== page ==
The Clean Clothes Initiative believes that suppliers must be adequately compensated for the costs involved in meeting compliance demands. This requires that pricing practices do not prevent suppliers from being decent employers. Global buyers must be sure that the prices they pay will, at the very least, cover payment of a living wage. At the same time, global buyers should also express a willingness to establish long-term relations with their suppliers. Lead times and factory capacity must also be taken into account to ensure use of overtime does not become standard practice. Buyers can further take positive steps to drive change by giving incentives for suppliers displaying best practice.
Practical steps we were looking for evidence of included:
- Adoption of figures for living-wage benchmarks in main production countries and evidence of their use
- Buying systems that break down the free-on-board (FOB) price to include specified labour costs; open costing with suppliers
- Buying practices that show a preference for factories with high wage standards or factories that support the establishment and functioning of independent trade unions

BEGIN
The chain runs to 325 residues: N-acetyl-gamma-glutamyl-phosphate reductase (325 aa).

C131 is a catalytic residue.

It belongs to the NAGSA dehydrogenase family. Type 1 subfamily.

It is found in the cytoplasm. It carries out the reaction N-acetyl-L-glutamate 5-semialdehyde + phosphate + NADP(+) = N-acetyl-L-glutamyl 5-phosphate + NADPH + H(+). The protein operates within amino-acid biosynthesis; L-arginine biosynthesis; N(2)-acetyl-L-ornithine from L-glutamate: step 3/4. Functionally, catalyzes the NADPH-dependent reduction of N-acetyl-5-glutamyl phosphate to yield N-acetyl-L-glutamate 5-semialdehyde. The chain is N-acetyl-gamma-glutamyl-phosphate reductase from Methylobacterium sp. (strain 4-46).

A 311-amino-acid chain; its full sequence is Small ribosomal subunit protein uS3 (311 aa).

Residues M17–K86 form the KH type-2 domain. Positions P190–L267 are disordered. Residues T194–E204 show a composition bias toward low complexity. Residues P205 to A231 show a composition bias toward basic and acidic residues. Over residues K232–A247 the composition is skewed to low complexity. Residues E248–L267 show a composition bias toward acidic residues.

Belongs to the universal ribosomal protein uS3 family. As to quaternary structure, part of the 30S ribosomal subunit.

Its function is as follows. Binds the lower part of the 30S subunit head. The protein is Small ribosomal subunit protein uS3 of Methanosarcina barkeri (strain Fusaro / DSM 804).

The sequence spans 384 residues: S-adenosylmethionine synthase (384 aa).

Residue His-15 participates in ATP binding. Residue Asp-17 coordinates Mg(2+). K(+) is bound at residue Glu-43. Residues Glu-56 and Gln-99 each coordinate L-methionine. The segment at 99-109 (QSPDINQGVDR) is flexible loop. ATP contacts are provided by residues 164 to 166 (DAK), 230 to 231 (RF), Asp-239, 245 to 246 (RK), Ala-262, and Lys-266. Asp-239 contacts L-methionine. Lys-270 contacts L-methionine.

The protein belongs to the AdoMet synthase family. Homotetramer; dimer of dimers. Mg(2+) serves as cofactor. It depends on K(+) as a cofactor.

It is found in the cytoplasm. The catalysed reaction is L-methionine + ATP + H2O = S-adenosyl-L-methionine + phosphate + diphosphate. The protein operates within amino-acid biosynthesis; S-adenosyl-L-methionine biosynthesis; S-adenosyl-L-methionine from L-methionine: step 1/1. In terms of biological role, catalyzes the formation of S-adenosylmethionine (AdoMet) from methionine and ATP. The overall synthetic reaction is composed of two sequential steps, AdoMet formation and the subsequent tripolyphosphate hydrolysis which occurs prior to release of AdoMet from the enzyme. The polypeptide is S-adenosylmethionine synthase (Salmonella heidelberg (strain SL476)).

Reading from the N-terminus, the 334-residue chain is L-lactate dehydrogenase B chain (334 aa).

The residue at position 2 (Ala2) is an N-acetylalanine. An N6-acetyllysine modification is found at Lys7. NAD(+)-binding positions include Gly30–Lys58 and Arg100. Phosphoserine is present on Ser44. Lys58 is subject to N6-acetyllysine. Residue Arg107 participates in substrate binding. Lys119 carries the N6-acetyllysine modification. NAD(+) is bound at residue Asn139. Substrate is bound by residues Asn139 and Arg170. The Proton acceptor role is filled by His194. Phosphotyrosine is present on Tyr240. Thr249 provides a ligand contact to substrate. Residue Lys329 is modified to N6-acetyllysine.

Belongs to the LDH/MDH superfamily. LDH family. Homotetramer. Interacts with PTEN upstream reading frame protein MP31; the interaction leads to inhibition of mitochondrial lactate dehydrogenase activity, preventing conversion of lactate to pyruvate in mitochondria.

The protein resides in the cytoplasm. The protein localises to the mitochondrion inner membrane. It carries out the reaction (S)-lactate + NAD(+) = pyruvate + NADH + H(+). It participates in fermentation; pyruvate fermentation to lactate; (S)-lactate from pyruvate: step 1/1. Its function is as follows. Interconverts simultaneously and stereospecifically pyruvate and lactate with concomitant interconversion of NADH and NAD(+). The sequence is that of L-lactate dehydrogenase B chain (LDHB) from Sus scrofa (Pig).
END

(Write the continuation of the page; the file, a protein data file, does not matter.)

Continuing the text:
- Work to consolidate supply chains.
The campaign defines Wages and benefits paid for a standard working week shall meet at least legal or industry minimum standards and always be sufficient to meet basic needs of workers and their families and to provide some discretionary income. (See p.98 of the report)
In this report, fifty of the most influential or strategic companies retailing in Europe were approached to take part in the study. These represent a mixture of fashion, sportswear, budget and supermarket retailers, as well as luxury fashion brands. Check whether the company you would like answers to this metric has participated in the Campaign’s search and add the score the campaign has determined in relation to commitment & practice?